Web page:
The Ultimate Triumph

"Ultimate, (u-ltimet), a and sub. [ad. Late L. ultimat-us, pa. pple. of ultimare, to be at the end, f. ultimus last, final]
A. adj. 1. Of ends, designs, etc. : Lying beyond all others; forming the final aim or object."

When was the Acclaim introduced, and when was it discontinued?
The Acclaim was launched in October, 1981, and production is believed to have ceased in June, 1984, although plenty of cars were still unsold at that time, and a car first registered on 31st December, 1984, is known. To the best of my knowledge, there were no 1985-registered cars. In the autumn of 1984, the Rover 200 series was launched as the replacement for the Acclaim.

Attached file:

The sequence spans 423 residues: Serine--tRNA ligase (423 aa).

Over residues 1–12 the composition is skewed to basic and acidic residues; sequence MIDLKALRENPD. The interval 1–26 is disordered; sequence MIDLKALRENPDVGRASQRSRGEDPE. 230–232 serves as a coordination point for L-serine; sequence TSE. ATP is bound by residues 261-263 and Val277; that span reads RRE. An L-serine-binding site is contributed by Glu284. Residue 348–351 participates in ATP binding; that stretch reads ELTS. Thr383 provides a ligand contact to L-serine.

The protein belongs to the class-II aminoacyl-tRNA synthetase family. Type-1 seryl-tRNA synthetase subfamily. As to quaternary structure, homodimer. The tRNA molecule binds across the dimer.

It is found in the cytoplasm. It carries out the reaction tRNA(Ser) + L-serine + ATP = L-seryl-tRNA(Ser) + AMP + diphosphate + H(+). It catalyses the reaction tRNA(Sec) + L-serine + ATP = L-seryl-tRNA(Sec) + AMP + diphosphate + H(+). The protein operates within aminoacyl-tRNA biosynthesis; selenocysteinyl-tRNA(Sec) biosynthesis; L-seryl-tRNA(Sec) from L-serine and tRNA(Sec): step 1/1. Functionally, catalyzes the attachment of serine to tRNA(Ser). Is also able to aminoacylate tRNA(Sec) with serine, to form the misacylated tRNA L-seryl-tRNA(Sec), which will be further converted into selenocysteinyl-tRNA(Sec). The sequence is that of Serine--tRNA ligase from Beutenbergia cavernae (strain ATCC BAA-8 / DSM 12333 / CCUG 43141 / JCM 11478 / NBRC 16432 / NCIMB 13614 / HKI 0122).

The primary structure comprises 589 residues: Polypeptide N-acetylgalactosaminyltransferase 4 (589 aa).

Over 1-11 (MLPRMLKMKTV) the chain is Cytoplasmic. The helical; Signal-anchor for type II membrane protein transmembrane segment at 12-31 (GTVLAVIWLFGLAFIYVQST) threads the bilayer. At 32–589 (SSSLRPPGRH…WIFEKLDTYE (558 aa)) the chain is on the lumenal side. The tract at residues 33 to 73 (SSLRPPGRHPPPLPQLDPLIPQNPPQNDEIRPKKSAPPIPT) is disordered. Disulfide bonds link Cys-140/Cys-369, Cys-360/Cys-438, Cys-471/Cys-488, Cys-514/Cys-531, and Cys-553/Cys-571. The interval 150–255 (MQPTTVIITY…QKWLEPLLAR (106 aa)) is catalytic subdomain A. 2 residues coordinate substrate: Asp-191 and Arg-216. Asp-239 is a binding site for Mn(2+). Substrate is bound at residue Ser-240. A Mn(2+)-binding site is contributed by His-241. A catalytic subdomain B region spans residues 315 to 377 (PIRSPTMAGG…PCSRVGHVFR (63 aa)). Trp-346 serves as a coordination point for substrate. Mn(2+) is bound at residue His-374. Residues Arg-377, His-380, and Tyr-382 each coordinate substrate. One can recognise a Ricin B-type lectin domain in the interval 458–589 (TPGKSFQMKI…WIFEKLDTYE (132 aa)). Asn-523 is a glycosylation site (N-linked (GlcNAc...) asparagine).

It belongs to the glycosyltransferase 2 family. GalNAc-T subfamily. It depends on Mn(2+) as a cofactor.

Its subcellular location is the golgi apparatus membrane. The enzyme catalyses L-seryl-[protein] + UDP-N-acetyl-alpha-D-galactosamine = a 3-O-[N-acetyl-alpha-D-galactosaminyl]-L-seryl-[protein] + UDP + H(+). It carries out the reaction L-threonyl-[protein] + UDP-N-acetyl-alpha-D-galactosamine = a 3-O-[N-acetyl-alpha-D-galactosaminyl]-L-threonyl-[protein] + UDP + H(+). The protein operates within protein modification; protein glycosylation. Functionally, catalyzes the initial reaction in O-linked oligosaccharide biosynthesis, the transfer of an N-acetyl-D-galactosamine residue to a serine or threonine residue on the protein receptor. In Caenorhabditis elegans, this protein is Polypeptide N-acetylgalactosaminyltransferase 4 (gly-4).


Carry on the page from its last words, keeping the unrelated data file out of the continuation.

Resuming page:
How many Acclaims were made in total?
133,626 (or possibly 133,646 - see the VIN question and answer below)

How were BL salesmen prepared for awkward questions about the Acclaim?
Interesting question - and it has an even more interesting answer. Click here for a copy of the internal publication, "The Triumph Acclaim, a Booklet for employees".

What were sales like?
The Acclaim was the second-best selling Triumph of all time, after the Herald 1200 (which was in production for three times as long). Estimated annual sales figures are as follows:

1981 - 23,000 (Wild guess)

1982 - 42,000 (Quoted in Triumph World article)

1983 - 38,000 (Quoted in Triumph World article)

1984 - 33,000 (Wild guess)

How was the Acclaim marketed?